Manufacturing Economy Grew Again In March
The manufacturing economy continued to grow in March while supplier deliveries slowed further, U.S. supply chain executives said in the latest Manufacturing ISM Report on Business. Executives voiced optimism about this year’s business outlook, although adverse weather continued to put pressure on some companies.
Economic activity in the manufacturing sector grew for the 10th straight month and the overall economy expanded for the 58th consecutive month, according to the report from Bradley J. Holcomb, CPSM, CPSD, chair of the Institute for Supply Management Manufacturing Business Survey Committee.
“The March PMIregistered 53.7 percent, an increase of 0.5 percentage point from February’s reading of 53.2 percent, indicating expansion in manufacturing for the 10th consecutive month. The New Orders Index registered 55.1 percent, an increase of 0.6 percentage point from February’s reading of 54.5 percent. The Production Index registered 55.9 percent, a substantial increase of 7.7 percentage points compared to February’s reading of 48.2 percent,” Holcomb said in a press release.
“Employment grew for the ninth consecutive month, but at a slower rate by 1.2 percentage points, registering 51.1 percent compared to February’s reading of 52.3 percent. Several comments from the panel reflect favorable demand and good business conditions, with some lingering concerns about the particularly adverse weather conditions across the country.”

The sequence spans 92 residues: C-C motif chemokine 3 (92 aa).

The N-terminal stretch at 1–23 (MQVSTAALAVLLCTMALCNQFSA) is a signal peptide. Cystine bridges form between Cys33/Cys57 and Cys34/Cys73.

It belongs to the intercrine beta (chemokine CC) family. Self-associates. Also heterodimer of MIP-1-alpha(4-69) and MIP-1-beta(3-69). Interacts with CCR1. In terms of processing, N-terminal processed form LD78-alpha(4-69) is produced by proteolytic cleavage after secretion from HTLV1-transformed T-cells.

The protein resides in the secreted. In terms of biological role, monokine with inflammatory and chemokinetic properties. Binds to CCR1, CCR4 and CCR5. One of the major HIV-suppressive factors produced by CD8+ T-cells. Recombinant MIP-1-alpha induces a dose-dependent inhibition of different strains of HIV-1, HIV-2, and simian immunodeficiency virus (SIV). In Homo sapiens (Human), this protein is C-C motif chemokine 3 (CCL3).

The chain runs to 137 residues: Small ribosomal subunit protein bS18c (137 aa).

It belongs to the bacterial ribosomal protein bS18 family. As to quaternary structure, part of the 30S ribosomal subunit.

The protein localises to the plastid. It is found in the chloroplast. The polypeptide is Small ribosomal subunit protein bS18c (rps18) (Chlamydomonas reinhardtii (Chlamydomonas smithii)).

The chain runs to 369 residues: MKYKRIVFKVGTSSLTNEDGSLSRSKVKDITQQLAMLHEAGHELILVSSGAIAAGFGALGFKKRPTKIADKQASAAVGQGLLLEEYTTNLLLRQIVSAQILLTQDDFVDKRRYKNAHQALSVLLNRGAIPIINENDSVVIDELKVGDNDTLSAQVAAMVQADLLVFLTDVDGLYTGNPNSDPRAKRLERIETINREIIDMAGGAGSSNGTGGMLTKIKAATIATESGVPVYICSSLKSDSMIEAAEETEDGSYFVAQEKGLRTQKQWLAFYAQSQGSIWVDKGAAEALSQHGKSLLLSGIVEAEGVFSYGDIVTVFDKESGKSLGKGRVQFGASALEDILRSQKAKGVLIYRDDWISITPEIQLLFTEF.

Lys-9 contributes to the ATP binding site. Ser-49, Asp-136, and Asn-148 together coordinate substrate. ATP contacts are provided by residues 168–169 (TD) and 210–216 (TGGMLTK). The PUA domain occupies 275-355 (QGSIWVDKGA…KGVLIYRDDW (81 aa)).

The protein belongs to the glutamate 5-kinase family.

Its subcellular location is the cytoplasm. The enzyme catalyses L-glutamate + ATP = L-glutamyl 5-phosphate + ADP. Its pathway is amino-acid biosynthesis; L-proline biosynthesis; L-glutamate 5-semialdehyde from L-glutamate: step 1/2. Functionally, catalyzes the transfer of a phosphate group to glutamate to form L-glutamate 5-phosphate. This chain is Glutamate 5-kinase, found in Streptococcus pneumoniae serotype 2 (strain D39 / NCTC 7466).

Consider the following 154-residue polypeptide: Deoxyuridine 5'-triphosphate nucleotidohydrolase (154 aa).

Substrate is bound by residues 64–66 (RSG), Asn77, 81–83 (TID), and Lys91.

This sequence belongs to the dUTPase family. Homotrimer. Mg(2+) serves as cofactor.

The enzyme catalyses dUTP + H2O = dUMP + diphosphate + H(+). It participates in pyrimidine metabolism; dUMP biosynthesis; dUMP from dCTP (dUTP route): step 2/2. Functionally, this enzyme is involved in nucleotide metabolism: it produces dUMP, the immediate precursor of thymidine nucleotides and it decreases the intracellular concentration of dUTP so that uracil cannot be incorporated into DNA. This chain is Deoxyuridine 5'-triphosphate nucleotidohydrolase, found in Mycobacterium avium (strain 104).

The PMI is a composite index based on the diffusion indexes of five of the indexes with equal weights: new orders (seasonally adjusted), production (seasonally adjusted), employment (seasonally adjusted), supplier deliveries (seasonally adjusted), and inventories, according to ISM.
Fourteen of the 18 manufacturing industries reported growth in March and 10 industries reported higher employment.
Suppliers’ delivery performance to manufacturers slowed at a slower pace than it did in February, according to the report; nine industries reported slower supplier deliveries in March.
Among comments from those surveyed, a food, beverage and tobacco products executives said adverse weather has created “major delays” on inbound materials and outbound sales. A wood products executive noted that a short supply of hardwood lumber continued to challenge the company’s ability to maximize sales volume targets, although demand was sound.
A fabricated metal products exec said first-quarter business remained strong, and a transportation equipment manager voiced optimism that orders will continue at a decent pace. A furniture industry exec said business continues to improve, and the economy was looking positive, with stable commodities, for a machinery industry manager.
More of ISM’s March manufacturing data can be found here.
In the petroleum and coal industry, business was starting to heat up along with the weather, one executive said.